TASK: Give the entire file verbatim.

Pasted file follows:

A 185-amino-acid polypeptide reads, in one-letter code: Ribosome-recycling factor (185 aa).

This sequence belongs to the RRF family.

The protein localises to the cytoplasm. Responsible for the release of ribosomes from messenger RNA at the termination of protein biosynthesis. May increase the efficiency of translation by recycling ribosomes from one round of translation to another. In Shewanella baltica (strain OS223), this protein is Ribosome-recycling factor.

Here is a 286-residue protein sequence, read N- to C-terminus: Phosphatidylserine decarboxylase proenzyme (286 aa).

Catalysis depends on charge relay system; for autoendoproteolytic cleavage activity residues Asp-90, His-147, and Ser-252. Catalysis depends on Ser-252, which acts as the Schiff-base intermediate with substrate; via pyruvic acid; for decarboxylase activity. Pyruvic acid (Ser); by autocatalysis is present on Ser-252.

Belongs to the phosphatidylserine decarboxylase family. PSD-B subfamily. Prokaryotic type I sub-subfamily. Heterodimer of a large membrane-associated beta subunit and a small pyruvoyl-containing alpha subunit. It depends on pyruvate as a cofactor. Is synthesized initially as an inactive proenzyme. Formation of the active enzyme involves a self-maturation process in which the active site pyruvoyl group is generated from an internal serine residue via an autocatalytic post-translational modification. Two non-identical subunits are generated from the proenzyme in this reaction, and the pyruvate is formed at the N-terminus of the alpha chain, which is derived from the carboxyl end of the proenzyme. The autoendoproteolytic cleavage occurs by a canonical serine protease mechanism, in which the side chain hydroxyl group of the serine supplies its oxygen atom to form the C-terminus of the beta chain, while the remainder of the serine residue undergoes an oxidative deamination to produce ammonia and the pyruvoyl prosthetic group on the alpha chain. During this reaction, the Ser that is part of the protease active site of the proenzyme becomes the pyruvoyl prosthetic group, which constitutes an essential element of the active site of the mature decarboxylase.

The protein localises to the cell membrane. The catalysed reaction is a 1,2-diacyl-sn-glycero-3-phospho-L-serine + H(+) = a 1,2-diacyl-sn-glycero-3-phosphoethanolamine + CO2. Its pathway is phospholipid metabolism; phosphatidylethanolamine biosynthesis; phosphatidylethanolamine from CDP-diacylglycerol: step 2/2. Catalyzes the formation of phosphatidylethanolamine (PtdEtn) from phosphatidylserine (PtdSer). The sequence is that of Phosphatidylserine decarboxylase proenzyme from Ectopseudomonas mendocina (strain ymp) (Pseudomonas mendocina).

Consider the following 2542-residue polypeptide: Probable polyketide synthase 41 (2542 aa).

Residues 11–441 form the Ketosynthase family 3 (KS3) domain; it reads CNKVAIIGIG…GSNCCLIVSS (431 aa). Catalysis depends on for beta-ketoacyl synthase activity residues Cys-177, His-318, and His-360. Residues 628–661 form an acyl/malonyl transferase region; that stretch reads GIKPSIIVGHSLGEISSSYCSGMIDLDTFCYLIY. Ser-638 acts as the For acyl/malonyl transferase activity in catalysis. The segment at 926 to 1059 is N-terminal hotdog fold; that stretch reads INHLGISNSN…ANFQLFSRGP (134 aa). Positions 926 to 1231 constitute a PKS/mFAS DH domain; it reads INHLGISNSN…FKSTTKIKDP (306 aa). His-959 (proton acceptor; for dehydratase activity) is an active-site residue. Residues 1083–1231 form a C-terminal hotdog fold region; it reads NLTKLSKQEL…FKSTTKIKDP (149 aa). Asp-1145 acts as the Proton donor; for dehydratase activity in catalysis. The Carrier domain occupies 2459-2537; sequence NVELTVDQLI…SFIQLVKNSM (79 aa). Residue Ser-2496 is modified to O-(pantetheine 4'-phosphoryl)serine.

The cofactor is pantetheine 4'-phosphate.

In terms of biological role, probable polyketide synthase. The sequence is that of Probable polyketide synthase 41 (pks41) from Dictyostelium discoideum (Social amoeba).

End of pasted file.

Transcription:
A 185-amino-acid polypeptide reads, in one-letter code: Ribosome-recycling factor (185 aa).

This sequence belongs to the RRF family.

The protein localises to the cytoplasm. Responsible for the release of ribosomes from messenger RNA at the termination of protein biosynthesis. May increase the efficiency of translation by recycling ribosomes from one round of translation to another. In Shewanella baltica (strain OS223), this protein is Ribosome-recycling factor.

Here is a 286-residue protein sequence, read N- to C-terminus: Phosphatidylserine decarboxylase proenzyme (286 aa).

Catalysis depends on charge relay system; for autoendoproteolytic cleavage activity residues Asp-90, His-147, and Ser-252. Catalysis depends on Ser-252, which acts as the Schiff-base intermediate with substrate; via pyruvic acid; for decarboxylase activity. Pyruvic acid (Ser); by autocatalysis is present on Ser-252.

Belongs to the phosphatidylserine decarboxylase family. PSD-B subfamily. Prokaryotic type I sub-subfamily. Heterodimer of a large membrane-associated beta subunit and a small pyruvoyl-containing alpha subunit. It depends on pyruvate as a cofactor. Is synthesized initially as an inactive proenzyme. Formation of the active enzyme involves a self-maturation process in which the active site pyruvoyl group is generated from an internal serine residue via an autocatalytic post-translational modification. Two non-identical subunits are generated from the proenzyme in this reaction, and the pyruvate is formed at the N-terminus of the alpha chain, which is derived from the carboxyl end of the proenzyme. The autoendoproteolytic cleavage occurs by a canonical serine protease mechanism, in which the side chain hydroxyl group of the serine supplies its oxygen atom to form the C-terminus of the beta chain, while the remainder of the serine residue undergoes an oxidative deamination to produce ammonia and the pyruvoyl prosthetic group on the alpha chain. During this reaction, the Ser that is part of the protease active site of the proenzyme becomes the pyruvoyl prosthetic group, which constitutes an essential element of the active site of the mature decarboxylase.

The protein localises to the cell membrane. The catalysed reaction is a 1,2-diacyl-sn-glycero-3-phospho-L-serine + H(+) = a 1,2-diacyl-sn-glycero-3-phosphoethanolamine + CO2. Its pathway is phospholipid metabolism; phosphatidylethanolamine biosynthesis; phosphatidylethanolamine from CDP-diacylglycerol: step 2/2. Catalyzes the formation of phosphatidylethanolamine (PtdEtn) from phosphatidylserine (PtdSer). The sequence is that of Phosphatidylserine decarboxylase proenzyme from Ectopseudomonas mendocina (strain ymp) (Pseudomonas mendocina).

Consider the following 2542-residue polypeptide: Probable polyketide synthase 41 (2542 aa).

Residues 11–441 form the Ketosynthase family 3 (KS3) domain; it reads CNKVAIIGIG…GSNCCLIVSS (431 aa). Catalysis depends on for beta-ketoacyl synthase activity residues Cys-177, His-318, and His-360. Residues 628–661 form an acyl/malonyl transferase region; that stretch reads GIKPSIIVGHSLGEISSSYCSGMIDLDTFCYLIY. Ser-638 acts as the For acyl/malonyl transferase activity in catalysis. The segment at 926 to 1059 is N-terminal hotdog fold; that stretch reads INHLGISNSN…ANFQLFSRGP (134 aa). Positions 926 to 1231 constitute a PKS/mFAS DH domain; it reads INHLGISNSN…FKSTTKIKDP (306 aa). His-959 (proton acceptor; for dehydratase activity) is an active-site residue. Residues 1083–1231 form a C-terminal hotdog fold region; it reads NLTKLSKQEL…FKSTTKIKDP (149 aa). Asp-1145 acts as the Proton donor; for dehydratase activity in catalysis. The Carrier domain occupies 2459-2537; sequence NVELTVDQLI…SFIQLVKNSM (79 aa). Residue Ser-2496 is modified to O-(pantetheine 4'-phosphoryl)serine.

The cofactor is pantetheine 4'-phosphate.

In terms of biological role, probable polyketide synthase. The sequence is that of Probable polyketide synthase 41 (pks41) from Dictyostelium discoideum (Social amoeba).